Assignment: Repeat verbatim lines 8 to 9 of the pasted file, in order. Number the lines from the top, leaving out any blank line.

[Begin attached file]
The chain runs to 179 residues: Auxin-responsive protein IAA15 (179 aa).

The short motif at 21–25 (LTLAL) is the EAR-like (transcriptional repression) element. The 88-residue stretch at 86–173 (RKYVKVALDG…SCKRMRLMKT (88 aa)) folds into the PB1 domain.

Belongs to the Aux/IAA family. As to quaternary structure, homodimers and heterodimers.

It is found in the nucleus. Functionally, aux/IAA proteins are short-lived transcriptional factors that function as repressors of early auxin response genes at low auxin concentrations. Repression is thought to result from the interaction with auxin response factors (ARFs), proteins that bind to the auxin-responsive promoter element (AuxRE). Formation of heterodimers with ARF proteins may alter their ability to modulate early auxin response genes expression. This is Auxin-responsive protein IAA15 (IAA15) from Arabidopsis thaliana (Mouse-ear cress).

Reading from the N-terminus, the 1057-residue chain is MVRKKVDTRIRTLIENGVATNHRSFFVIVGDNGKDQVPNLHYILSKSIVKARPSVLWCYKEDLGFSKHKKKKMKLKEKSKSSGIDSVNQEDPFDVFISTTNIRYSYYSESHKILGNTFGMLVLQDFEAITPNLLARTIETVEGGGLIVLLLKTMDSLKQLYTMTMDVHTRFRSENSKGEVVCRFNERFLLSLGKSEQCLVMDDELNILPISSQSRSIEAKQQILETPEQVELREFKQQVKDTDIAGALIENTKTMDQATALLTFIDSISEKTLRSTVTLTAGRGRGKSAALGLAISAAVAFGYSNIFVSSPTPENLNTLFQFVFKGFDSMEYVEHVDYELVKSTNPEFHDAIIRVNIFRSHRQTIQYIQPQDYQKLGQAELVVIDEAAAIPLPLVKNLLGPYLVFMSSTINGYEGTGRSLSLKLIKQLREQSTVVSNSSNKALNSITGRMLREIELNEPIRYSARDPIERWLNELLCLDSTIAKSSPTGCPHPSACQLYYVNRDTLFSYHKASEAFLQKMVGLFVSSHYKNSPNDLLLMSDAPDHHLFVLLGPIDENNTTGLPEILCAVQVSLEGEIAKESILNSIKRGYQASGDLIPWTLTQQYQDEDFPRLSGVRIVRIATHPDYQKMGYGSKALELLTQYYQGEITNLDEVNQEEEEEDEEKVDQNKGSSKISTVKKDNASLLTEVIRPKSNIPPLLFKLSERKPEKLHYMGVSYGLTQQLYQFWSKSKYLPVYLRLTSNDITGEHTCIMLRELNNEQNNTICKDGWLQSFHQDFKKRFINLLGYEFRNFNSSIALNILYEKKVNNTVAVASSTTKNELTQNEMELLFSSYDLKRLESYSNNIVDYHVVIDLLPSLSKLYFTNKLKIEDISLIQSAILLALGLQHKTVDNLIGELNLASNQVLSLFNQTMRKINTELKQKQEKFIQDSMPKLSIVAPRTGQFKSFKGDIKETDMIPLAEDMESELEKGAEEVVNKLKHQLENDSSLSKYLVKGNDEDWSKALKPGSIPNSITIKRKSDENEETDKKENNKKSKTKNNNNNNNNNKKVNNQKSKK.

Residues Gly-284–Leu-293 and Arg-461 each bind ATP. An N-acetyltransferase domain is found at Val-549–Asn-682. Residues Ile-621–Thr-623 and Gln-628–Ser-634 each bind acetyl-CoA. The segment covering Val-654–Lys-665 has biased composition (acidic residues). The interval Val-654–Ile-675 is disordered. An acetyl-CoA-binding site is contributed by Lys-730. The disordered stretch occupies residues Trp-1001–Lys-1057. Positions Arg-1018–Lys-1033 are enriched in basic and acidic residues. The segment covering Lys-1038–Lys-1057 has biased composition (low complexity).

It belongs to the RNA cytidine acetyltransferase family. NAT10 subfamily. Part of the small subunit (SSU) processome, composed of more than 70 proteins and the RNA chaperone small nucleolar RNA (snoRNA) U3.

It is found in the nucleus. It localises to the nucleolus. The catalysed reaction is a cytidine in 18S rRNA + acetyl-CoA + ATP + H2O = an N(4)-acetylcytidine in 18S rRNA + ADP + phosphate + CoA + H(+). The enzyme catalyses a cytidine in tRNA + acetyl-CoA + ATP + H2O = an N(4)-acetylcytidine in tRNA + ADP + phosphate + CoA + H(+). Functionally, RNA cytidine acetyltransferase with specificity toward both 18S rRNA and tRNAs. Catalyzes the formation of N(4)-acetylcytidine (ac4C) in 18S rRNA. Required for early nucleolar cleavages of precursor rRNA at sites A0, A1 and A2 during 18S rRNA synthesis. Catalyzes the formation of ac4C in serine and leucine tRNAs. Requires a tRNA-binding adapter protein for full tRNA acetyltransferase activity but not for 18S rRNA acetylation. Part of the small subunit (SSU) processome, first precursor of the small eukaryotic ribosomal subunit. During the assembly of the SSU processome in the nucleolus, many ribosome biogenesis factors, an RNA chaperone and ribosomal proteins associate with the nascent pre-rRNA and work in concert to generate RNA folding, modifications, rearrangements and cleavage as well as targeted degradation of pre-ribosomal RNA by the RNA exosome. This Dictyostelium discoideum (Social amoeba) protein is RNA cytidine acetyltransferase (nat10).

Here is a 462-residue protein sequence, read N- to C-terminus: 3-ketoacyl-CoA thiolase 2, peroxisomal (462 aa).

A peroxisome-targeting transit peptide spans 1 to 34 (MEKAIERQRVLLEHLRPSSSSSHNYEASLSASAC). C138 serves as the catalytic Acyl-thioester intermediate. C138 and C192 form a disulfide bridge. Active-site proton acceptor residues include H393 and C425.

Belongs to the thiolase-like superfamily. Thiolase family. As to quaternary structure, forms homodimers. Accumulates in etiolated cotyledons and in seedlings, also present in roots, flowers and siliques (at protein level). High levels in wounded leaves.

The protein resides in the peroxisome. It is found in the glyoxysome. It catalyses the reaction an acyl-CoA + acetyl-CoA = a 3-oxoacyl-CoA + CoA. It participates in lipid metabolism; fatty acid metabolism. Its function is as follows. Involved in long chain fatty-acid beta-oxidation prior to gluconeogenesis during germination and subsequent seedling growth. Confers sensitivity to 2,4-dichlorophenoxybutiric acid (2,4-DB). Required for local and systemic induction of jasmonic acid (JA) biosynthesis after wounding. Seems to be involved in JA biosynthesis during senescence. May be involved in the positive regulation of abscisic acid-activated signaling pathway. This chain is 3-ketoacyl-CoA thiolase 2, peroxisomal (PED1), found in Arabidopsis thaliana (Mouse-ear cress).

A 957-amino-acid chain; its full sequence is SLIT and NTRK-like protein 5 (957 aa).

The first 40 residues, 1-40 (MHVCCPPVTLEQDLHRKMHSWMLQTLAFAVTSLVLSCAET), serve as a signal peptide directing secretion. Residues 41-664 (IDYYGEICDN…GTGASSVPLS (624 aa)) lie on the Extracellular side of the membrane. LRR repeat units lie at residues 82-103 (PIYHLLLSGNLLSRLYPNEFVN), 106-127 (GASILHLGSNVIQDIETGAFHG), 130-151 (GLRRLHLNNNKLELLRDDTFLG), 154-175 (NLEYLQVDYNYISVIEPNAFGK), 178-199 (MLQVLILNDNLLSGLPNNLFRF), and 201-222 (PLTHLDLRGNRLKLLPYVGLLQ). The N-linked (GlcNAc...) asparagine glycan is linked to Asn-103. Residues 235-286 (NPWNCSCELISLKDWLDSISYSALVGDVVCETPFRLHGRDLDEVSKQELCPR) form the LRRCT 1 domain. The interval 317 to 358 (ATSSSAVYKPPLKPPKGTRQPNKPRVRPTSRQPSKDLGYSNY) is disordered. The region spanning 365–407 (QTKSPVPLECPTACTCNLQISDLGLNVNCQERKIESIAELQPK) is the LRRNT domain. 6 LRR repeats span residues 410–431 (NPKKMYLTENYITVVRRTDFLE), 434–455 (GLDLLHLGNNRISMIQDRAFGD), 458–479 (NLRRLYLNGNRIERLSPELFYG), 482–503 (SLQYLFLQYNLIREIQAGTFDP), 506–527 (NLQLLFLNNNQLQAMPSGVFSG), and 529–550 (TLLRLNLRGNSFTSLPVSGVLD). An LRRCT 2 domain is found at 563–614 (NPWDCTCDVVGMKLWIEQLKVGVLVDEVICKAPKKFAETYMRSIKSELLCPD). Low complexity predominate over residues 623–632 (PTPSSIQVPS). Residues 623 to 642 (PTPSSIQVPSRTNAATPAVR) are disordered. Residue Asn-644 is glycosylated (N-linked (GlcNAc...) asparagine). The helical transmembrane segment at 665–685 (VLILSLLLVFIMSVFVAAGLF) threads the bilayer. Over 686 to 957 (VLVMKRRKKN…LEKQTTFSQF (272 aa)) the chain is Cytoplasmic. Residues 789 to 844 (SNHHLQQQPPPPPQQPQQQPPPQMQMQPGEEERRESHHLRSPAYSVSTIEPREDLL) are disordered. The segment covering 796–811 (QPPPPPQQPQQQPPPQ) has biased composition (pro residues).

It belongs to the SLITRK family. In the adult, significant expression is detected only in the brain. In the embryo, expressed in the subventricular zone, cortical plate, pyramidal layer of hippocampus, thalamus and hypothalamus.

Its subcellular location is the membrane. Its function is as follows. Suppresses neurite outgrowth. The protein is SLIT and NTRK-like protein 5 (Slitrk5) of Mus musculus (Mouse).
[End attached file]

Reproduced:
It is found in the nucleus. It localises to the nucleolus. The catalysed reaction is a cytidine in 18S rRNA + acetyl-CoA + ATP + H2O = an N(4)-acetylcytidine in 18S rRNA + ADP + phosphate + CoA + H(+). The enzyme catalyses a cytidine in tRNA + acetyl-CoA + ATP + H2O = an N(4)-acetylcytidine in tRNA + ADP + phosphate + CoA + H(+). Functionally, RNA cytidine acetyltransferase with specificity toward both 18S rRNA and tRNAs. Catalyzes the formation of N(4)-acetylcytidine (ac4C) in 18S rRNA. Required for early nucleolar cleavages of precursor rRNA at sites A0, A1 and A2 during 18S rRNA synthesis. Catalyzes the formation of ac4C in serine and leucine tRNAs. Requires a tRNA-binding adapter protein for full tRNA acetyltransferase activity but not for 18S rRNA acetylation. Part of the small subunit (SSU) processome, first precursor of the small eukaryotic ribosomal subunit. During the assembly of the SSU processome in the nucleolus, many ribosome biogenesis factors, an RNA chaperone and ribosomal proteins associate with the nascent pre-rRNA and work in concert to generate RNA folding, modifications, rearrangements and cleavage as well as targeted degradation of pre-ribosomal RNA by the RNA exosome. This Dictyostelium discoideum (Social amoeba) protein is RNA cytidine acetyltransferase (nat10).

Here is a 462-residue protein sequence, read N- to C-terminus: 3-ketoacyl-CoA thiolase 2, peroxisomal (462 aa).